Ans. As rightly pointed out, under the Partnership Act, 1932, the firm gets dissolved. Once the firm has been dissolved, subsequent admission of a partner (maybe the legal heirs of the deceased partner) would amount to constitution of a new firm, which would be separate and therefore assessed separately. The Supreme Court, in the case of Mohd. Laiquiddin v. Kamala Devi Mishra (deceased) by LRs, (2010) 2 SCC 407, held that on the death of a partner of a firm comprised of only two partners, the firm is dissolved automatically; this is notwithstanding any clause to the contrary in the partnership deed.
As regards the applicability of section 45(4) in such cases of dissolution, the Madras High Court in the case of CIT v. Vijayalakshmi Metal Industries 256 ITR 540, has held that where there was a dissolution of a firm by operation of law by reason of section 42(c) of the Partnership Act (i.e. on death of a partner), but this was not followed by the by distribution of capital assets on the dissolution of the firm, since no transfer had taken place, no capital gains could be said to arise under section 45(4). A similar view has been taken by the Madhya Pradesh High Court in the case of CIT v. Moped and Machines 281 ITR 52.
However, a slightly different view has been taken by the Andhra Pradesh High Court in the case of Rajlaxmi Trading Co 250 ITR 581, and by the Kerala High Court in the case of CIT v. Southern Tubes 306 ITR 216, on slightly different facts. In those cases, the firm was dissolved (voluntarily, and not by death of a partner) and all its assets were taken over by one partner. The court held that the assessing officer was justified in taking market value of assets as transferred for the purpose of determining capital gains tax under section 45(4).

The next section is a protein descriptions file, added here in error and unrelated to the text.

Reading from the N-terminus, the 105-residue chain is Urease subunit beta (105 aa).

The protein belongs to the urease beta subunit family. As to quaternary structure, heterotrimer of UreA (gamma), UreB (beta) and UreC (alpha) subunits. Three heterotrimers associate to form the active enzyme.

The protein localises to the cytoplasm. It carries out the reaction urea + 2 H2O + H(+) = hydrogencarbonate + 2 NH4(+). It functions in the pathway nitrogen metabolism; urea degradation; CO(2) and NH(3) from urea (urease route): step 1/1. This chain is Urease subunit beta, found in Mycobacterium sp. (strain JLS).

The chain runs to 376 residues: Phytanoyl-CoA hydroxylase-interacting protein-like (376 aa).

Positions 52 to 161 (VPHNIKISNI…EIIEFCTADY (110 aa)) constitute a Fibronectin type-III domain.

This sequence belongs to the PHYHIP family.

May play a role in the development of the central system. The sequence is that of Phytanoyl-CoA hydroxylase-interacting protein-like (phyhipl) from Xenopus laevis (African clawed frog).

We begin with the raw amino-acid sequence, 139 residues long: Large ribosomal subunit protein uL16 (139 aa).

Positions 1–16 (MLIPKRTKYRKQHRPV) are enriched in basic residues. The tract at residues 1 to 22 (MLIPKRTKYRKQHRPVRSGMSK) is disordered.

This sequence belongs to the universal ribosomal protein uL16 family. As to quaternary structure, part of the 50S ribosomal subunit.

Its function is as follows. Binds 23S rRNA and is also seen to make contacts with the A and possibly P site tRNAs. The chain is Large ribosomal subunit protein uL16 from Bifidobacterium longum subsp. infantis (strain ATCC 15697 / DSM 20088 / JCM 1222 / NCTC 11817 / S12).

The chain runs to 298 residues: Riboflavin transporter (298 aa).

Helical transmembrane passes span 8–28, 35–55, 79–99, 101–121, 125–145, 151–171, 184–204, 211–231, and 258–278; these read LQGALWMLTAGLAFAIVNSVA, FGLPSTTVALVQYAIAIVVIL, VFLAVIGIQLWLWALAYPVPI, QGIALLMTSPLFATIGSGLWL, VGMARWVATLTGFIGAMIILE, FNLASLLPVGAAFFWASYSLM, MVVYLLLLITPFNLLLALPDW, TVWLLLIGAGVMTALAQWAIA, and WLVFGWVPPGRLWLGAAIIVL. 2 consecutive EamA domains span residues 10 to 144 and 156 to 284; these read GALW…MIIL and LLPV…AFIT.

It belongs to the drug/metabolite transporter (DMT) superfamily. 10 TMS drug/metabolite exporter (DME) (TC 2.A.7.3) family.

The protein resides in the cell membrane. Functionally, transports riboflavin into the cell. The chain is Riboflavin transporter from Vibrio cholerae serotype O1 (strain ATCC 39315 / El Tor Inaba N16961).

Therefore, if a new firm is started with the legal heirs of the deceased partner immediately after the death of the partner, it can be argued that the provisions of section 45(4) do not apply, as there is no distribution of assets to the partners.
3. An appeal filed by the Tax Department is pending with ITAT on 31st January 2020. Is the assessee eligible to apply under Vivad se Vishwas Scheme? Now, If ITAT hearing is held in July and the appeal is decided against the assessee, is the assessee still eligible under the Vivad se Vishwas Scheme? Is there any condition that the appeal should also be pending on the date of application under the Vivad se Vishwas Scheme?
Ans. Under the Vivad se Vishwas Act, 2020, an appeal has to be pending before the appellate forum on the specified date, i.e. 31st January 2020, in order to be eligible to make an application under the Scheme. This has been clarified in the answer to question No. 1 in CBDT circular No. 7 of 2020 dated 22 April 2020.
There is no requirement under the Act that such appeal should also be pending on the date of application. Therefore, even if the tribunal has decided the matter subsequent to the specified date, the assessee can still make an application for settlement under the Vivad se Vishwas scheme.
In this case, since the appeal that is pending is an appeal filed by the Income Tax department, the amount payable under the scheme would be 50% of the disputed tax.